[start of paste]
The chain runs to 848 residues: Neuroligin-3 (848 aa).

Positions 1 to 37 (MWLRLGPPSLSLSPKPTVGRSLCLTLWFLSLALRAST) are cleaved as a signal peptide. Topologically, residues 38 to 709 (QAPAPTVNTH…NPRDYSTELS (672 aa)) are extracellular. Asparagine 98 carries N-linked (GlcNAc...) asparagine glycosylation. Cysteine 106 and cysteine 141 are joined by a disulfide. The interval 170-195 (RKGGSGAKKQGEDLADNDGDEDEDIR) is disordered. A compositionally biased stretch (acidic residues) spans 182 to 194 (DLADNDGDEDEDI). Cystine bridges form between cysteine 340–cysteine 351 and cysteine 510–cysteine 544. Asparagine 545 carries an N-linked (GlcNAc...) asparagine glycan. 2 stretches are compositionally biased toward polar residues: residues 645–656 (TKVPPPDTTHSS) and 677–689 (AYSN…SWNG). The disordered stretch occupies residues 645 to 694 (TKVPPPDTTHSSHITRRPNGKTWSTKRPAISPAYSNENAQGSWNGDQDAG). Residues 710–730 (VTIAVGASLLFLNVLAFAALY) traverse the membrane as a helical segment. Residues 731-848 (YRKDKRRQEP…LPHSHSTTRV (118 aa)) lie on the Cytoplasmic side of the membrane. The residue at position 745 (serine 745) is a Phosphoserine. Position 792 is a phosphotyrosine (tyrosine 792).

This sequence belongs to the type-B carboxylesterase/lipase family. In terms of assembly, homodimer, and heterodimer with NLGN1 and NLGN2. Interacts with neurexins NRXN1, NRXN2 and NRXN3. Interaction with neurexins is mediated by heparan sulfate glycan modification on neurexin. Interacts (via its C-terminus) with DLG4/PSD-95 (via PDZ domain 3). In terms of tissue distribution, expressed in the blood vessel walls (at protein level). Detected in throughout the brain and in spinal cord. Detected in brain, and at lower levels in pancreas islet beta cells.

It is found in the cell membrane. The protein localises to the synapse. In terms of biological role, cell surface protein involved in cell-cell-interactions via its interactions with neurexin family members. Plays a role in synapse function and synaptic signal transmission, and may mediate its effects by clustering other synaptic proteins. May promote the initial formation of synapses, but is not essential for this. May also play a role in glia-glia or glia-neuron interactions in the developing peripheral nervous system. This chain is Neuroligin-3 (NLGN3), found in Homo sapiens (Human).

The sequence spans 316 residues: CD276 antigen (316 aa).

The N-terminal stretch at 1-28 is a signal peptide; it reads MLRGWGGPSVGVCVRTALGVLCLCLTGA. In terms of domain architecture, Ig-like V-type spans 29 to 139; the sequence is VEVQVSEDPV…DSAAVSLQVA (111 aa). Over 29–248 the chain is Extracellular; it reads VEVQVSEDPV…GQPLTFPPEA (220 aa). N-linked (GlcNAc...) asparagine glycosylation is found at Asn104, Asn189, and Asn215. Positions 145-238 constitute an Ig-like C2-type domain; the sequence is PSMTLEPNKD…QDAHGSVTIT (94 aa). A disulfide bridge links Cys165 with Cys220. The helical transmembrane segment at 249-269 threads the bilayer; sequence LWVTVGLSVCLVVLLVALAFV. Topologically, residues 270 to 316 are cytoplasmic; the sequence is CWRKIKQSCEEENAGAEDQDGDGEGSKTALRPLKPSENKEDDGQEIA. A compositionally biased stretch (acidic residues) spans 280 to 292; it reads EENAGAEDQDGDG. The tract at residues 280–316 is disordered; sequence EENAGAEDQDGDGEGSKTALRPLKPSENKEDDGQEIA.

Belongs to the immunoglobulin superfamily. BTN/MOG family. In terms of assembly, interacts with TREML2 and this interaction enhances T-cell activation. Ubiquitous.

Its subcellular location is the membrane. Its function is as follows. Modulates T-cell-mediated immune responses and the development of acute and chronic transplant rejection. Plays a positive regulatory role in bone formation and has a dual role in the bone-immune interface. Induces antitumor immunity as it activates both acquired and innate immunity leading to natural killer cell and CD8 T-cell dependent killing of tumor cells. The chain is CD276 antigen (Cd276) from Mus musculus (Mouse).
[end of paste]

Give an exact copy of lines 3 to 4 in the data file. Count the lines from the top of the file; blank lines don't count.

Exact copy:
This sequence belongs to the type-B carboxylesterase/lipase family. In terms of assembly, homodimer, and heterodimer with NLGN1 and NLGN2. Interacts with neurexins NRXN1, NRXN2 and NRXN3. Interaction with neurexins is mediated by heparan sulfate glycan modification on neurexin. Interacts (via its C-terminus) with DLG4/PSD-95 (via PDZ domain 3). In terms of tissue distribution, expressed in the blood vessel walls (at protein level). Detected in throughout the brain and in spinal cord. Detected in brain, and at lower levels in pancreas islet beta cells.

It is found in the cell membrane. The protein localises to the synapse. In terms of biological role, cell surface protein involved in cell-cell-interactions via its interactions with neurexin family members. Plays a role in synapse function and synaptic signal transmission, and may mediate its effects by clustering other synaptic proteins. May promote the initial formation of synapses, but is not essential for this. May also play a role in glia-glia or glia-neuron interactions in the developing peripheral nervous system. This chain is Neuroligin-3 (NLGN3), found in Homo sapiens (Human).